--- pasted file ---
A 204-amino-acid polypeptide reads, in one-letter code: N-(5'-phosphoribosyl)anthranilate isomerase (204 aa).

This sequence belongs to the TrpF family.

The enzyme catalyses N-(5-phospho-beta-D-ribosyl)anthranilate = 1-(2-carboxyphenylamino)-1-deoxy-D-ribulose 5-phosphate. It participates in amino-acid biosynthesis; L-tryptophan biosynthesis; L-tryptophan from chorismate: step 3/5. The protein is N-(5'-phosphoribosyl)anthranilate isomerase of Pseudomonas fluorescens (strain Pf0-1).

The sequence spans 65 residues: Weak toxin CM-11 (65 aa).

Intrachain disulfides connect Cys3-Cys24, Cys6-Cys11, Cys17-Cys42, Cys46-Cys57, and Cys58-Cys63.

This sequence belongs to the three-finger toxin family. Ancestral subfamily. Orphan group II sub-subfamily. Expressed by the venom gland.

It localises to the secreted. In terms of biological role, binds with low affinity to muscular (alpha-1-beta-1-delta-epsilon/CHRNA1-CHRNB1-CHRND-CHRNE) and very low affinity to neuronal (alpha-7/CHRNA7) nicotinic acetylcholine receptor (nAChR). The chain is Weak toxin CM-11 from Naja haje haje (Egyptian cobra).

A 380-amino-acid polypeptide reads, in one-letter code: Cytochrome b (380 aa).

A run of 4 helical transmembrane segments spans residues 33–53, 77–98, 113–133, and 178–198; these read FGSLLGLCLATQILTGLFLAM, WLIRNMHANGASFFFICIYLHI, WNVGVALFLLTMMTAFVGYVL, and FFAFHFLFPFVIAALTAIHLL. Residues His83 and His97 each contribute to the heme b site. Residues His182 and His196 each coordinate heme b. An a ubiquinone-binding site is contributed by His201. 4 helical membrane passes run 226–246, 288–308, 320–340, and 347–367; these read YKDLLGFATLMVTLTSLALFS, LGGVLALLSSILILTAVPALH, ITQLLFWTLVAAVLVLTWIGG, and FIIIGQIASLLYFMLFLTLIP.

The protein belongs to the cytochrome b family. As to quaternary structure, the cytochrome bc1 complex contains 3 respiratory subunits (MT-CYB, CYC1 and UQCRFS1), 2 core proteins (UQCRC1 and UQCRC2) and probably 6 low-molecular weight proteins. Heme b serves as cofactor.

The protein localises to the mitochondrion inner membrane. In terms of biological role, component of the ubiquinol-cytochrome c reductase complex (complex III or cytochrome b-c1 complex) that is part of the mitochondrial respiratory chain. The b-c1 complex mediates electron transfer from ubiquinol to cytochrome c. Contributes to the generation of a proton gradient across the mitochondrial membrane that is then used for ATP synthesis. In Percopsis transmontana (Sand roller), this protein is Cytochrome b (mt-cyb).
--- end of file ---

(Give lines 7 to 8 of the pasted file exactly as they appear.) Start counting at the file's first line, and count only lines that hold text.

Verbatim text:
It localises to the secreted. In terms of biological role, binds with low affinity to muscular (alpha-1-beta-1-delta-epsilon/CHRNA1-CHRNB1-CHRND-CHRNE) and very low affinity to neuronal (alpha-7/CHRNA7) nicotinic acetylcholine receptor (nAChR). The chain is Weak toxin CM-11 from Naja haje haje (Egyptian cobra).

A 380-amino-acid polypeptide reads, in one-letter code: Cytochrome b (380 aa).